— — You can’t handle a firearm with mittens. I learned this on a cold, windy Saturday morning. Waiting for my turn to target practice, I knew I would eventually have to take off my warm mittens in order to grip the gun. I stepped up beside the instructor and proceeded to follow his instructions. I aimed the gun at the cardboard sign. My cold fingers rested on the handle. It was the first time I had fired a gun. The target practice was part of a four-hour concealed weapon class for local residents. I spent the first part of the day in a make-shift classroom, learning about firearms. The last 20 minutes was spent in a frozen field near the race track.
The instructors and the rest of the small class couldn’t believe I had never touched or fired a gun until that Saturday morning. They wanted to know where I was from. Did I look like a city girl? Or was it my lack of knowledge about guns? In the two Virginias, many young females are exposed to firearms through hobbies like hunting and target practice in an open field. Honestly, my family had other hobbies. The men were more interested in working outside or taking apart vehicles and putting them back together like puzzles. I stayed around the basketball goal or inside with mom, hovering around the kitchen. Firearms were not displayed or brought out of their hiding places.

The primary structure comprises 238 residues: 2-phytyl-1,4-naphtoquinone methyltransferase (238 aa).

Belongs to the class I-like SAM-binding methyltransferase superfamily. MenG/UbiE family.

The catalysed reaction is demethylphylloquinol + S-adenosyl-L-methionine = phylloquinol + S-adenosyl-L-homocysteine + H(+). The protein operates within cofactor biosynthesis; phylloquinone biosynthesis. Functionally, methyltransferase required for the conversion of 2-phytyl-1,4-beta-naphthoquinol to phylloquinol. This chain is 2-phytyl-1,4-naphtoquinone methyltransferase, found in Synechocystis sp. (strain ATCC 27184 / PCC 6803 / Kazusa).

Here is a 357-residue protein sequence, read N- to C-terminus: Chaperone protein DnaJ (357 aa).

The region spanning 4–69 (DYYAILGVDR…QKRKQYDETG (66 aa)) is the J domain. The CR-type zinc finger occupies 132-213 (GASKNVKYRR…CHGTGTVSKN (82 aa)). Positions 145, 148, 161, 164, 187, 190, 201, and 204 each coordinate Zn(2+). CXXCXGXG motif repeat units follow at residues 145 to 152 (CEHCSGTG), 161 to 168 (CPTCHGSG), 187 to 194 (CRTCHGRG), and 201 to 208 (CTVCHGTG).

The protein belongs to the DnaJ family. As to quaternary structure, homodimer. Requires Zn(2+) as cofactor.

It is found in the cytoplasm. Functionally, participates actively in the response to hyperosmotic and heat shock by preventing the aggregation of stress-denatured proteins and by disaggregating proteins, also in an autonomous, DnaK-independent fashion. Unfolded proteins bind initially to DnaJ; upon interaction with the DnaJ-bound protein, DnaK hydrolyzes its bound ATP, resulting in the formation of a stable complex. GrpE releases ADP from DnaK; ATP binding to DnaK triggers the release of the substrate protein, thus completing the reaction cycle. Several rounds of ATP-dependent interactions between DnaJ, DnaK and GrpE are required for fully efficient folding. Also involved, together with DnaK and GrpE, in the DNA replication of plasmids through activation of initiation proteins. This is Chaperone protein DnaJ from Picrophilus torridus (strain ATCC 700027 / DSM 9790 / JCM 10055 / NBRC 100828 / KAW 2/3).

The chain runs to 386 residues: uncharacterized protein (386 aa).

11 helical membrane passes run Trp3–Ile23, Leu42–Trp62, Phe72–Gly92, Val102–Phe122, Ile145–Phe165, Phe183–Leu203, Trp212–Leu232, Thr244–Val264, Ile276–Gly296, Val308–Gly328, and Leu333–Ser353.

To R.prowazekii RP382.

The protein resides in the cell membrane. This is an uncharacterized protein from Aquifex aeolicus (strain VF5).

Which makes one wonder how I ended up in that frozen field aiming at a cardboard sign. It was time. I am not a city girl but a southern West Virginia woman with a right to learn how to use a firearm. Always the reporter, I was also interested to see how many other women would attend the class. I wasn’t the only female in the class, nor the youngest. There was a wide range of women — from young females in their 20s to older women who talked about their grandkids.